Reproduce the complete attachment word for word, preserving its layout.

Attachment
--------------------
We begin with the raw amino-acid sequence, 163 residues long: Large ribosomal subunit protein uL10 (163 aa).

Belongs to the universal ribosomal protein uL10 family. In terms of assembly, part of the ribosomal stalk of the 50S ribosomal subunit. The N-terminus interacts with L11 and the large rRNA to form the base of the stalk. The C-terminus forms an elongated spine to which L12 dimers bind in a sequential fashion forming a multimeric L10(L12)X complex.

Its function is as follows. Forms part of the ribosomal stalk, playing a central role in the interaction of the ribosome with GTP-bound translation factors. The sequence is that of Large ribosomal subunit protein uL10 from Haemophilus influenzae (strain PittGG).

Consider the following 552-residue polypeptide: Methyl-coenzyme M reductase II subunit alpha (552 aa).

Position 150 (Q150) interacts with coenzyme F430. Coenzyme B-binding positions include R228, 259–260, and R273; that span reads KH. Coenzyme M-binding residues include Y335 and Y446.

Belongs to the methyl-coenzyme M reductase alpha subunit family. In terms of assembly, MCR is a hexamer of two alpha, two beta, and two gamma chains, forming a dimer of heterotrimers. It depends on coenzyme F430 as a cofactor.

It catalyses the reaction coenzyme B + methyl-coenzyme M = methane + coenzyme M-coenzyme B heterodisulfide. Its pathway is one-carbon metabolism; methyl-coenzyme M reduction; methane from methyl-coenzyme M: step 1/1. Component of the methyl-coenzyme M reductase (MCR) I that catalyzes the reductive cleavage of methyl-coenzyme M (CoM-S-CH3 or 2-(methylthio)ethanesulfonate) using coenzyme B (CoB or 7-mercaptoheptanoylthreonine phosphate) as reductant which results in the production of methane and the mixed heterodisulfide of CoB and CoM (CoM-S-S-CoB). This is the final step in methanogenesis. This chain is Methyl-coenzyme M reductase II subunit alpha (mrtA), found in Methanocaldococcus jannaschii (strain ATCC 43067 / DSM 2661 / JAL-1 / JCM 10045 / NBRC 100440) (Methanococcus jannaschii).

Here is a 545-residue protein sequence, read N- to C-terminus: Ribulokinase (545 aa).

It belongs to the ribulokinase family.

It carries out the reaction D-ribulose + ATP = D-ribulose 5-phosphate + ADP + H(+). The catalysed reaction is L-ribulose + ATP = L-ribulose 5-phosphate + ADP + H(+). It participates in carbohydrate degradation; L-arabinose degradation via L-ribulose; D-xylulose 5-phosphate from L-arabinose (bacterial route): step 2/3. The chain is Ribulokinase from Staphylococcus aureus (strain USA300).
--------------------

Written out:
We begin with the raw amino-acid sequence, 163 residues long: Large ribosomal subunit protein uL10 (163 aa).

Belongs to the universal ribosomal protein uL10 family. In terms of assembly, part of the ribosomal stalk of the 50S ribosomal subunit. The N-terminus interacts with L11 and the large rRNA to form the base of the stalk. The C-terminus forms an elongated spine to which L12 dimers bind in a sequential fashion forming a multimeric L10(L12)X complex.

Its function is as follows. Forms part of the ribosomal stalk, playing a central role in the interaction of the ribosome with GTP-bound translation factors. The sequence is that of Large ribosomal subunit protein uL10 from Haemophilus influenzae (strain PittGG).

Consider the following 552-residue polypeptide: Methyl-coenzyme M reductase II subunit alpha (552 aa).

Position 150 (Q150) interacts with coenzyme F430. Coenzyme B-binding positions include R228, 259–260, and R273; that span reads KH. Coenzyme M-binding residues include Y335 and Y446.

Belongs to the methyl-coenzyme M reductase alpha subunit family. In terms of assembly, MCR is a hexamer of two alpha, two beta, and two gamma chains, forming a dimer of heterotrimers. It depends on coenzyme F430 as a cofactor.

It catalyses the reaction coenzyme B + methyl-coenzyme M = methane + coenzyme M-coenzyme B heterodisulfide. Its pathway is one-carbon metabolism; methyl-coenzyme M reduction; methane from methyl-coenzyme M: step 1/1. Component of the methyl-coenzyme M reductase (MCR) I that catalyzes the reductive cleavage of methyl-coenzyme M (CoM-S-CH3 or 2-(methylthio)ethanesulfonate) using coenzyme B (CoB or 7-mercaptoheptanoylthreonine phosphate) as reductant which results in the production of methane and the mixed heterodisulfide of CoB and CoM (CoM-S-S-CoB). This is the final step in methanogenesis. This chain is Methyl-coenzyme M reductase II subunit alpha (mrtA), found in Methanocaldococcus jannaschii (strain ATCC 43067 / DSM 2661 / JAL-1 / JCM 10045 / NBRC 100440) (Methanococcus jannaschii).

Here is a 545-residue protein sequence, read N- to C-terminus: Ribulokinase (545 aa).

It belongs to the ribulokinase family.

It carries out the reaction D-ribulose + ATP = D-ribulose 5-phosphate + ADP + H(+). The catalysed reaction is L-ribulose + ATP = L-ribulose 5-phosphate + ADP + H(+). It participates in carbohydrate degradation; L-arabinose degradation via L-ribulose; D-xylulose 5-phosphate from L-arabinose (bacterial route): step 2/3. The chain is Ribulokinase from Staphylococcus aureus (strain USA300).